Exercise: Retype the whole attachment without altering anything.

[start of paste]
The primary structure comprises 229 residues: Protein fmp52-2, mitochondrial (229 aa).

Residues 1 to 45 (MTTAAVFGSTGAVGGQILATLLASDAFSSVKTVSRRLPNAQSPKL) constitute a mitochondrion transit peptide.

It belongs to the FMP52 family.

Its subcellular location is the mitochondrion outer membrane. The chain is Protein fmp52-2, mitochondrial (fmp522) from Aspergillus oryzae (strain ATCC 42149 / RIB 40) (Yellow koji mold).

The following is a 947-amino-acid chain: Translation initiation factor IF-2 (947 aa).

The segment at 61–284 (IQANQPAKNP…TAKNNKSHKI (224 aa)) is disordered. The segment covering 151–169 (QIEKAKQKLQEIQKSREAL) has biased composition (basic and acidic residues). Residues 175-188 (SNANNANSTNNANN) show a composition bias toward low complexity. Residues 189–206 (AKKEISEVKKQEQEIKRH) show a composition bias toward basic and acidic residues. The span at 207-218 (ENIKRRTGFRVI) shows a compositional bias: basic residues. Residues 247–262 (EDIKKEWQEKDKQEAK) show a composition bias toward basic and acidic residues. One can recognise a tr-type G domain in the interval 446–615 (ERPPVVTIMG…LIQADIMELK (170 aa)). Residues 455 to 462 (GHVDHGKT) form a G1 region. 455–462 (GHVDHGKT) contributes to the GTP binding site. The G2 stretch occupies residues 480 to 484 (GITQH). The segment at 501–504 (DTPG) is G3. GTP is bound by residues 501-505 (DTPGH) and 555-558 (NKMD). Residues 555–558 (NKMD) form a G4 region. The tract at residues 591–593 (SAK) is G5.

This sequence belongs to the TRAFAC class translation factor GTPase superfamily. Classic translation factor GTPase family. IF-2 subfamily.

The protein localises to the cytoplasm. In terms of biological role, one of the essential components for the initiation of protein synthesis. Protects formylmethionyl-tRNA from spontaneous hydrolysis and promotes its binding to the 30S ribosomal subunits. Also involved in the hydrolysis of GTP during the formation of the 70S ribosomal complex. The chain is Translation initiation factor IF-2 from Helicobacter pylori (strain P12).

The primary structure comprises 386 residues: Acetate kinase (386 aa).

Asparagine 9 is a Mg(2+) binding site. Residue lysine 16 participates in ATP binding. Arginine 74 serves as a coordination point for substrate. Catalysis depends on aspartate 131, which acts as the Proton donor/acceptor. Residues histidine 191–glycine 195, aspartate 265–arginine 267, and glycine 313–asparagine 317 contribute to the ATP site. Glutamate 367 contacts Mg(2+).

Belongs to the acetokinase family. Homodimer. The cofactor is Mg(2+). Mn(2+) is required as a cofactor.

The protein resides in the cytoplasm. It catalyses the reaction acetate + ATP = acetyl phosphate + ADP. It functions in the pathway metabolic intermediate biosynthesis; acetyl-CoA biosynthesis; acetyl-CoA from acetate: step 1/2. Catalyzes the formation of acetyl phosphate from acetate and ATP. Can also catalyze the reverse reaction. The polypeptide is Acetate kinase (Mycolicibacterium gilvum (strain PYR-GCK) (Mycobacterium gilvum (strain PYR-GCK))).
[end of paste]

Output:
The primary structure comprises 229 residues: Protein fmp52-2, mitochondrial (229 aa).

Residues 1 to 45 (MTTAAVFGSTGAVGGQILATLLASDAFSSVKTVSRRLPNAQSPKL) constitute a mitochondrion transit peptide.

It belongs to the FMP52 family.

Its subcellular location is the mitochondrion outer membrane. The chain is Protein fmp52-2, mitochondrial (fmp522) from Aspergillus oryzae (strain ATCC 42149 / RIB 40) (Yellow koji mold).

The following is a 947-amino-acid chain: Translation initiation factor IF-2 (947 aa).

The segment at 61–284 (IQANQPAKNP…TAKNNKSHKI (224 aa)) is disordered. The segment covering 151–169 (QIEKAKQKLQEIQKSREAL) has biased composition (basic and acidic residues). Residues 175-188 (SNANNANSTNNANN) show a composition bias toward low complexity. Residues 189–206 (AKKEISEVKKQEQEIKRH) show a composition bias toward basic and acidic residues. The span at 207-218 (ENIKRRTGFRVI) shows a compositional bias: basic residues. Residues 247–262 (EDIKKEWQEKDKQEAK) show a composition bias toward basic and acidic residues. One can recognise a tr-type G domain in the interval 446–615 (ERPPVVTIMG…LIQADIMELK (170 aa)). Residues 455 to 462 (GHVDHGKT) form a G1 region. 455–462 (GHVDHGKT) contributes to the GTP binding site. The G2 stretch occupies residues 480 to 484 (GITQH). The segment at 501–504 (DTPG) is G3. GTP is bound by residues 501-505 (DTPGH) and 555-558 (NKMD). Residues 555–558 (NKMD) form a G4 region. The tract at residues 591–593 (SAK) is G5.

This sequence belongs to the TRAFAC class translation factor GTPase superfamily. Classic translation factor GTPase family. IF-2 subfamily.

The protein localises to the cytoplasm. In terms of biological role, one of the essential components for the initiation of protein synthesis. Protects formylmethionyl-tRNA from spontaneous hydrolysis and promotes its binding to the 30S ribosomal subunits. Also involved in the hydrolysis of GTP during the formation of the 70S ribosomal complex. The chain is Translation initiation factor IF-2 from Helicobacter pylori (strain P12).

The primary structure comprises 386 residues: Acetate kinase (386 aa).

Asparagine 9 is a Mg(2+) binding site. Residue lysine 16 participates in ATP binding. Arginine 74 serves as a coordination point for substrate. Catalysis depends on aspartate 131, which acts as the Proton donor/acceptor. Residues histidine 191–glycine 195, aspartate 265–arginine 267, and glycine 313–asparagine 317 contribute to the ATP site. Glutamate 367 contacts Mg(2+).

Belongs to the acetokinase family. Homodimer. The cofactor is Mg(2+). Mn(2+) is required as a cofactor.

The protein resides in the cytoplasm. It catalyses the reaction acetate + ATP = acetyl phosphate + ADP. It functions in the pathway metabolic intermediate biosynthesis; acetyl-CoA biosynthesis; acetyl-CoA from acetate: step 1/2. Catalyzes the formation of acetyl phosphate from acetate and ATP. Can also catalyze the reverse reaction. The polypeptide is Acetate kinase (Mycolicibacterium gilvum (strain PYR-GCK) (Mycobacterium gilvum (strain PYR-GCK))).